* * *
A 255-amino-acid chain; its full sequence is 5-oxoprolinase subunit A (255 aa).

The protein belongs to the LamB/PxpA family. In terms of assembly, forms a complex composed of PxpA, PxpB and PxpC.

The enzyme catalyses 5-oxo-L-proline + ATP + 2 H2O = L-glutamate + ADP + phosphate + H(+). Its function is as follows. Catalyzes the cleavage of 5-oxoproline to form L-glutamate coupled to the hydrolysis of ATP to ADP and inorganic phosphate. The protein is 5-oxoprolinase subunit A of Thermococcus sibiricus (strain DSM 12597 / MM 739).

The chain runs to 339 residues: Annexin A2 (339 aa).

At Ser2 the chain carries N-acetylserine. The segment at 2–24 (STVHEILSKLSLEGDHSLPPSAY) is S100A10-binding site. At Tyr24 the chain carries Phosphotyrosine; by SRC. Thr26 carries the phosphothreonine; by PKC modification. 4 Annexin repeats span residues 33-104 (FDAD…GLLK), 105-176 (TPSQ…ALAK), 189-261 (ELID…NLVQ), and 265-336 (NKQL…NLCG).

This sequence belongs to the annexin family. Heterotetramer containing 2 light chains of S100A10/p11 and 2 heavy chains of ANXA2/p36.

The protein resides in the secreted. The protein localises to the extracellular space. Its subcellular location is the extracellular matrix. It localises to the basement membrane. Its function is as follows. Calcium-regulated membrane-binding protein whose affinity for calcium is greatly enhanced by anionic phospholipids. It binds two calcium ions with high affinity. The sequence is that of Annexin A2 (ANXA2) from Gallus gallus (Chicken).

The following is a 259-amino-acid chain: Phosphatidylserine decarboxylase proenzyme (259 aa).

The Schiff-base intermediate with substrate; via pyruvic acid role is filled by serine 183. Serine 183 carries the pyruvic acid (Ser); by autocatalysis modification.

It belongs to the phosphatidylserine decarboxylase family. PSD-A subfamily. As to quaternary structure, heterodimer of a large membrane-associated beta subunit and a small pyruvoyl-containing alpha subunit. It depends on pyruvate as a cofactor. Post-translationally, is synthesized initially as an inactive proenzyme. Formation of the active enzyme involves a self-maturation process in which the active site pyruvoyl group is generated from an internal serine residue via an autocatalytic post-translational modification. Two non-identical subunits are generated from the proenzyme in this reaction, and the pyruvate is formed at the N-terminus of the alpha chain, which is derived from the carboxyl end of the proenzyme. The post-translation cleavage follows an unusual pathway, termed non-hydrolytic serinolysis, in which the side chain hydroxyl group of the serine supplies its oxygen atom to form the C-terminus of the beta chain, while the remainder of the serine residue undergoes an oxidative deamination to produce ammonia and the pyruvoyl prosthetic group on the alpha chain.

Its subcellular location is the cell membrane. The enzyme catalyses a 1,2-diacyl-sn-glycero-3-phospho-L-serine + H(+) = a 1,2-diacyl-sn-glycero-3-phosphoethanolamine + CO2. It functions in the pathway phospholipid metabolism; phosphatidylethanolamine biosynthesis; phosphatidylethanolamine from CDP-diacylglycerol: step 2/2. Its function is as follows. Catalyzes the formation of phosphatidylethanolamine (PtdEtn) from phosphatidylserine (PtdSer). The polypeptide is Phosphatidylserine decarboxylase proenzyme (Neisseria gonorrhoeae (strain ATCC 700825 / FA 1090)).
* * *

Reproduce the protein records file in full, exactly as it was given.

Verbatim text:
A 255-amino-acid chain; its full sequence is 5-oxoprolinase subunit A (255 aa).

The protein belongs to the LamB/PxpA family. In terms of assembly, forms a complex composed of PxpA, PxpB and PxpC.

The enzyme catalyses 5-oxo-L-proline + ATP + 2 H2O = L-glutamate + ADP + phosphate + H(+). Its function is as follows. Catalyzes the cleavage of 5-oxoproline to form L-glutamate coupled to the hydrolysis of ATP to ADP and inorganic phosphate. The protein is 5-oxoprolinase subunit A of Thermococcus sibiricus (strain DSM 12597 / MM 739).

The chain runs to 339 residues: Annexin A2 (339 aa).

At Ser2 the chain carries N-acetylserine. The segment at 2–24 (STVHEILSKLSLEGDHSLPPSAY) is S100A10-binding site. At Tyr24 the chain carries Phosphotyrosine; by SRC. Thr26 carries the phosphothreonine; by PKC modification. 4 Annexin repeats span residues 33-104 (FDAD…GLLK), 105-176 (TPSQ…ALAK), 189-261 (ELID…NLVQ), and 265-336 (NKQL…NLCG).

This sequence belongs to the annexin family. Heterotetramer containing 2 light chains of S100A10/p11 and 2 heavy chains of ANXA2/p36.

The protein resides in the secreted. The protein localises to the extracellular space. Its subcellular location is the extracellular matrix. It localises to the basement membrane. Its function is as follows. Calcium-regulated membrane-binding protein whose affinity for calcium is greatly enhanced by anionic phospholipids. It binds two calcium ions with high affinity. The sequence is that of Annexin A2 (ANXA2) from Gallus gallus (Chicken).

The following is a 259-amino-acid chain: Phosphatidylserine decarboxylase proenzyme (259 aa).

The Schiff-base intermediate with substrate; via pyruvic acid role is filled by serine 183. Serine 183 carries the pyruvic acid (Ser); by autocatalysis modification.

It belongs to the phosphatidylserine decarboxylase family. PSD-A subfamily. As to quaternary structure, heterodimer of a large membrane-associated beta subunit and a small pyruvoyl-containing alpha subunit. It depends on pyruvate as a cofactor. Post-translationally, is synthesized initially as an inactive proenzyme. Formation of the active enzyme involves a self-maturation process in which the active site pyruvoyl group is generated from an internal serine residue via an autocatalytic post-translational modification. Two non-identical subunits are generated from the proenzyme in this reaction, and the pyruvate is formed at the N-terminus of the alpha chain, which is derived from the carboxyl end of the proenzyme. The post-translation cleavage follows an unusual pathway, termed non-hydrolytic serinolysis, in which the side chain hydroxyl group of the serine supplies its oxygen atom to form the C-terminus of the beta chain, while the remainder of the serine residue undergoes an oxidative deamination to produce ammonia and the pyruvoyl prosthetic group on the alpha chain.

Its subcellular location is the cell membrane. The enzyme catalyses a 1,2-diacyl-sn-glycero-3-phospho-L-serine + H(+) = a 1,2-diacyl-sn-glycero-3-phosphoethanolamine + CO2. It functions in the pathway phospholipid metabolism; phosphatidylethanolamine biosynthesis; phosphatidylethanolamine from CDP-diacylglycerol: step 2/2. Its function is as follows. Catalyzes the formation of phosphatidylethanolamine (PtdEtn) from phosphatidylserine (PtdSer). The polypeptide is Phosphatidylserine decarboxylase proenzyme (Neisseria gonorrhoeae (strain ATCC 700825 / FA 1090)).